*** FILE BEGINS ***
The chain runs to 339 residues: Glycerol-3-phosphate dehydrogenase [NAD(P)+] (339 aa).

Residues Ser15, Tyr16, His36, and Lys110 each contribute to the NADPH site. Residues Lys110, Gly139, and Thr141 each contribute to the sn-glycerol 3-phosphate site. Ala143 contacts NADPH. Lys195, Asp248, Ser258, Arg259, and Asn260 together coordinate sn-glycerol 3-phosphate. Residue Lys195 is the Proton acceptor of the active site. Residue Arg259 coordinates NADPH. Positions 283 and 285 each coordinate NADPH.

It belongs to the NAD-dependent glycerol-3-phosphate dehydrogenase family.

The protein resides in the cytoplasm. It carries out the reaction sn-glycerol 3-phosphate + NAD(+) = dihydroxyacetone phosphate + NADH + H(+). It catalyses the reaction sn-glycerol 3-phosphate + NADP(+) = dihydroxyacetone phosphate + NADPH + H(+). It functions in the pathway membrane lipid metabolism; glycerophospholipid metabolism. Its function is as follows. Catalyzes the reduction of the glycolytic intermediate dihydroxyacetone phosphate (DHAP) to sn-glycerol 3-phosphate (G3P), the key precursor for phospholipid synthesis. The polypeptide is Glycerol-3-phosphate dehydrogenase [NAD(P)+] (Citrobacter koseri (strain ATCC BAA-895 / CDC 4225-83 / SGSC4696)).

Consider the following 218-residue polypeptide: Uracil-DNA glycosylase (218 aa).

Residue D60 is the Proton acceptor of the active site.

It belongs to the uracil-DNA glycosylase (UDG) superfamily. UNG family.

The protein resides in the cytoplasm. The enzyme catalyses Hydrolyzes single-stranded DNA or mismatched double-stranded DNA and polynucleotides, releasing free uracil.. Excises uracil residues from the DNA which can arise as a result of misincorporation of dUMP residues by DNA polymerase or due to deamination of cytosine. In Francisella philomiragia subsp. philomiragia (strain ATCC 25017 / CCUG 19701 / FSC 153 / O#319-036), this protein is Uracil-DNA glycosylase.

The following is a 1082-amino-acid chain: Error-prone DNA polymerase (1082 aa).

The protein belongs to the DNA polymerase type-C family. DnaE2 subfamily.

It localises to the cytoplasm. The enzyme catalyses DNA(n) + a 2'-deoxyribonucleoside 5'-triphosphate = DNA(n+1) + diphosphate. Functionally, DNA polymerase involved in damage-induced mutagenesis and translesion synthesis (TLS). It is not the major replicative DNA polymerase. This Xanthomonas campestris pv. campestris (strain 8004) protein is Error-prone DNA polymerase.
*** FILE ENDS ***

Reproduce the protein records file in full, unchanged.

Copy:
The chain runs to 339 residues: Glycerol-3-phosphate dehydrogenase [NAD(P)+] (339 aa).

Residues Ser15, Tyr16, His36, and Lys110 each contribute to the NADPH site. Residues Lys110, Gly139, and Thr141 each contribute to the sn-glycerol 3-phosphate site. Ala143 contacts NADPH. Lys195, Asp248, Ser258, Arg259, and Asn260 together coordinate sn-glycerol 3-phosphate. Residue Lys195 is the Proton acceptor of the active site. Residue Arg259 coordinates NADPH. Positions 283 and 285 each coordinate NADPH.

It belongs to the NAD-dependent glycerol-3-phosphate dehydrogenase family.

The protein resides in the cytoplasm. It carries out the reaction sn-glycerol 3-phosphate + NAD(+) = dihydroxyacetone phosphate + NADH + H(+). It catalyses the reaction sn-glycerol 3-phosphate + NADP(+) = dihydroxyacetone phosphate + NADPH + H(+). It functions in the pathway membrane lipid metabolism; glycerophospholipid metabolism. Its function is as follows. Catalyzes the reduction of the glycolytic intermediate dihydroxyacetone phosphate (DHAP) to sn-glycerol 3-phosphate (G3P), the key precursor for phospholipid synthesis. The polypeptide is Glycerol-3-phosphate dehydrogenase [NAD(P)+] (Citrobacter koseri (strain ATCC BAA-895 / CDC 4225-83 / SGSC4696)).

Consider the following 218-residue polypeptide: Uracil-DNA glycosylase (218 aa).

Residue D60 is the Proton acceptor of the active site.

It belongs to the uracil-DNA glycosylase (UDG) superfamily. UNG family.

The protein resides in the cytoplasm. The enzyme catalyses Hydrolyzes single-stranded DNA or mismatched double-stranded DNA and polynucleotides, releasing free uracil.. Excises uracil residues from the DNA which can arise as a result of misincorporation of dUMP residues by DNA polymerase or due to deamination of cytosine. In Francisella philomiragia subsp. philomiragia (strain ATCC 25017 / CCUG 19701 / FSC 153 / O#319-036), this protein is Uracil-DNA glycosylase.

The following is a 1082-amino-acid chain: Error-prone DNA polymerase (1082 aa).

The protein belongs to the DNA polymerase type-C family. DnaE2 subfamily.

It localises to the cytoplasm. The enzyme catalyses DNA(n) + a 2'-deoxyribonucleoside 5'-triphosphate = DNA(n+1) + diphosphate. Functionally, DNA polymerase involved in damage-induced mutagenesis and translesion synthesis (TLS). It is not the major replicative DNA polymerase. This Xanthomonas campestris pv. campestris (strain 8004) protein is Error-prone DNA polymerase.